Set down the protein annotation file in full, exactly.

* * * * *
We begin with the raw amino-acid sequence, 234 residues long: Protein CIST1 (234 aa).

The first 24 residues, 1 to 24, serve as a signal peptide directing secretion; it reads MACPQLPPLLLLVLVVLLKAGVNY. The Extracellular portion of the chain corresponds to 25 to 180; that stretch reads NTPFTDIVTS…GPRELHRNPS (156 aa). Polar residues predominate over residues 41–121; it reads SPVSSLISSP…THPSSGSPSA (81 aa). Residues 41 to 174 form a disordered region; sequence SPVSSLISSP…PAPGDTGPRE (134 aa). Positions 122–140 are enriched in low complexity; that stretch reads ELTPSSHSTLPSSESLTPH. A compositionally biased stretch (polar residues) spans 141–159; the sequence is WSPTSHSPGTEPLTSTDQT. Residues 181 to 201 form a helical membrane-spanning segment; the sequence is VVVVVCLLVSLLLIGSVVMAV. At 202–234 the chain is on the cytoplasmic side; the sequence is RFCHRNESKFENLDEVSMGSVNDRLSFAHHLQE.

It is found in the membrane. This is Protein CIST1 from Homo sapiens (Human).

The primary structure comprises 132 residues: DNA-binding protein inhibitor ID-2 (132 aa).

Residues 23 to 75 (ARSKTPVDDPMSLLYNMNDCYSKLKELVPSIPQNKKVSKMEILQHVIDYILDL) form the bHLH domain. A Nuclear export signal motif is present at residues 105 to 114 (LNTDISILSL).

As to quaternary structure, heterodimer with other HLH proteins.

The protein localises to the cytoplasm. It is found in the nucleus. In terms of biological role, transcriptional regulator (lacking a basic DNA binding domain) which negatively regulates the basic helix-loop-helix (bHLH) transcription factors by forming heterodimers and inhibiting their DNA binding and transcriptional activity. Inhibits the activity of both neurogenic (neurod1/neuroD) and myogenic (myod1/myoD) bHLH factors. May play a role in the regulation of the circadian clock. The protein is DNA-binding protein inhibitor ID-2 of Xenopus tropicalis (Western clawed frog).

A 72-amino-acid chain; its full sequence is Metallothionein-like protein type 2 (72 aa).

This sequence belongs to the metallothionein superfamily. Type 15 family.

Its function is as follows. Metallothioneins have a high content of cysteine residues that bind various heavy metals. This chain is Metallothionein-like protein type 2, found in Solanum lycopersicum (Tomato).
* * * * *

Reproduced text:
We begin with the raw amino-acid sequence, 234 residues long: Protein CIST1 (234 aa).

The first 24 residues, 1 to 24, serve as a signal peptide directing secretion; it reads MACPQLPPLLLLVLVVLLKAGVNY. The Extracellular portion of the chain corresponds to 25 to 180; that stretch reads NTPFTDIVTS…GPRELHRNPS (156 aa). Polar residues predominate over residues 41–121; it reads SPVSSLISSP…THPSSGSPSA (81 aa). Residues 41 to 174 form a disordered region; sequence SPVSSLISSP…PAPGDTGPRE (134 aa). Positions 122–140 are enriched in low complexity; that stretch reads ELTPSSHSTLPSSESLTPH. A compositionally biased stretch (polar residues) spans 141–159; the sequence is WSPTSHSPGTEPLTSTDQT. Residues 181 to 201 form a helical membrane-spanning segment; the sequence is VVVVVCLLVSLLLIGSVVMAV. At 202–234 the chain is on the cytoplasmic side; the sequence is RFCHRNESKFENLDEVSMGSVNDRLSFAHHLQE.

It is found in the membrane. This is Protein CIST1 from Homo sapiens (Human).

The primary structure comprises 132 residues: DNA-binding protein inhibitor ID-2 (132 aa).

Residues 23 to 75 (ARSKTPVDDPMSLLYNMNDCYSKLKELVPSIPQNKKVSKMEILQHVIDYILDL) form the bHLH domain. A Nuclear export signal motif is present at residues 105 to 114 (LNTDISILSL).

As to quaternary structure, heterodimer with other HLH proteins.

The protein localises to the cytoplasm. It is found in the nucleus. In terms of biological role, transcriptional regulator (lacking a basic DNA binding domain) which negatively regulates the basic helix-loop-helix (bHLH) transcription factors by forming heterodimers and inhibiting their DNA binding and transcriptional activity. Inhibits the activity of both neurogenic (neurod1/neuroD) and myogenic (myod1/myoD) bHLH factors. May play a role in the regulation of the circadian clock. The protein is DNA-binding protein inhibitor ID-2 of Xenopus tropicalis (Western clawed frog).

A 72-amino-acid chain; its full sequence is Metallothionein-like protein type 2 (72 aa).

This sequence belongs to the metallothionein superfamily. Type 15 family.

Its function is as follows. Metallothioneins have a high content of cysteine residues that bind various heavy metals. This chain is Metallothionein-like protein type 2, found in Solanum lycopersicum (Tomato).